In a matter of weeks, social distancing and shelter in place have become household phrases. Universities and schools have scrambled to set up online classrooms, and workers around the globe have scrambled to set up home offices. We are now a telework nation – at least for the time being. My Facebook news feed is full of posts from friends trying to adapt to life in the home office. From setting up the workspace to dealing with interruptions from children (or pets!), telework can sure be a challenge.
As an industrial psychologist and health and wellness coach who has worked from a home office for over 22 years, I am abuzz with thoughts and ideas. How can I help people remain productive (industrial psychologist hat) and well (health coach hat) based on my own personal experiences (long-time teleworker hat)?
My Telework Story
In 1997, I stopped my daily commute into D.C. and started working from home. This was before home offices were a thing. And when the Internet was just becoming a thing. Which made my move from a stable government job in D.C. to a private sector job with a home office a bit risky. But I can emphatically state that while having a home office has its challenges, it has dramatically improved my quality of life.
In Support of the Home Office
There seems to be a greater emphasis today than ever before on finding a healthy work-life balance. The 60-hour work week is no longer a badge of honor. What’s honorable, and actually desirable, is finding balance. Balance between working hard to save for a rainy day and actually living the rainy day.
Friends who are now working from home: here is your opportunity to find that balance. You’re not even ALLOWED to overschedule and run all over the place right now! If now isn’t the time to achieve balance and greater wellness, I’m not sure when is.
But how do we achieve wellness when working from a home office, especially under current circumstances?
Opportunity and Flexibility: Home Office for the Win
A home office provides two key things: opportunity and flexibility. The home office isn’t going to force you to exercise or to choose a healthy afternoon snack over a bowl of ice cream (purely hypothetical of course). But the home office provides opportunity to take advantage of the extra time not spent commuting, and the convenience that being in a home environment provides. It also provides flexibility (under normal circumstances) to modify work hours and practices as needed. Making proper use of the opportunity and flexibility takes some practice. Give it some time and develop healthy habits that work for you, tweaking things as you go. It’s not easy, especially now, so give yourself a daily dose of grace, too.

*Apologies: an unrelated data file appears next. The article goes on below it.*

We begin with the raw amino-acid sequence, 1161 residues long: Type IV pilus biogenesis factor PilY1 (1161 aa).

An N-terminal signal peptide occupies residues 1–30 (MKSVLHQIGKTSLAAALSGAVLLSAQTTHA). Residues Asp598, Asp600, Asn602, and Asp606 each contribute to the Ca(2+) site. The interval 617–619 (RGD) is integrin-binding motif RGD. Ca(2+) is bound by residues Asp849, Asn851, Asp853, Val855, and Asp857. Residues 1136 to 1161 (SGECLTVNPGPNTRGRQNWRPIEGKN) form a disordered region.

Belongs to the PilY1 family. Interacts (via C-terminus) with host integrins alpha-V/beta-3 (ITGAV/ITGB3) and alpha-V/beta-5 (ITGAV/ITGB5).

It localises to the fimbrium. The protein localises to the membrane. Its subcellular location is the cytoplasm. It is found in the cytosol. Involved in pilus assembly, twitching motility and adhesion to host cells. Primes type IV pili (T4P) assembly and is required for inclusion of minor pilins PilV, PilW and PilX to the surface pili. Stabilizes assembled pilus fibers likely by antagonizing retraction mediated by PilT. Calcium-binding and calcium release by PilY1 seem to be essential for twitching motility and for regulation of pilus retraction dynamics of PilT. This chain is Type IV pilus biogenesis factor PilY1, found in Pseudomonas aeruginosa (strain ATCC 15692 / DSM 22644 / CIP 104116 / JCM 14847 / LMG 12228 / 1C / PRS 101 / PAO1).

Here are some practical suggestions on how to make the home office work for you.
Practical Suggestions for Home Office Wellness
Move your Body
When working from a home office, there’s no walk from the car to the office. Your commute may only be 20 steps! It’s easy for the activity level to tank. Force yourself to take some breaks, to get up and move. Set a timer if needed – a five-minute break for every hour of work. Instead of sitting through long conference calls, walk around your office (but please stay on mute). Or do some stretching exercises throughout your day. Seize opportunities to move around. Your mind and body will thank you.
Pets can be great partners in wellness. Take a break to play with your pet every few hours. You're especially lucky if you own a dog. When your dog needs to go out, you have no choice. My puppy Chloe keeps me from staying glued to my chair. (As an aside, we used to walk to the bus stop to greet my son at 3:00 every school day. I miss that ritual. I am doing my best to get back into the habit of our daily bus stop walk, but it’s just not the same without that yellow bus rounding the corner.)
Create your Mood
Create the mood that best suits you. Here are two key areas:
- Lighting – Do you need more light in your space? Or some soft lighting to help you focus? With a home office, you can set the lighting to suit your needs. No need for glaring overhead fluorescents that have long been the bane of many traditional offices. Also consider a salt lamp or some candles to help you feel more zen while you’re working.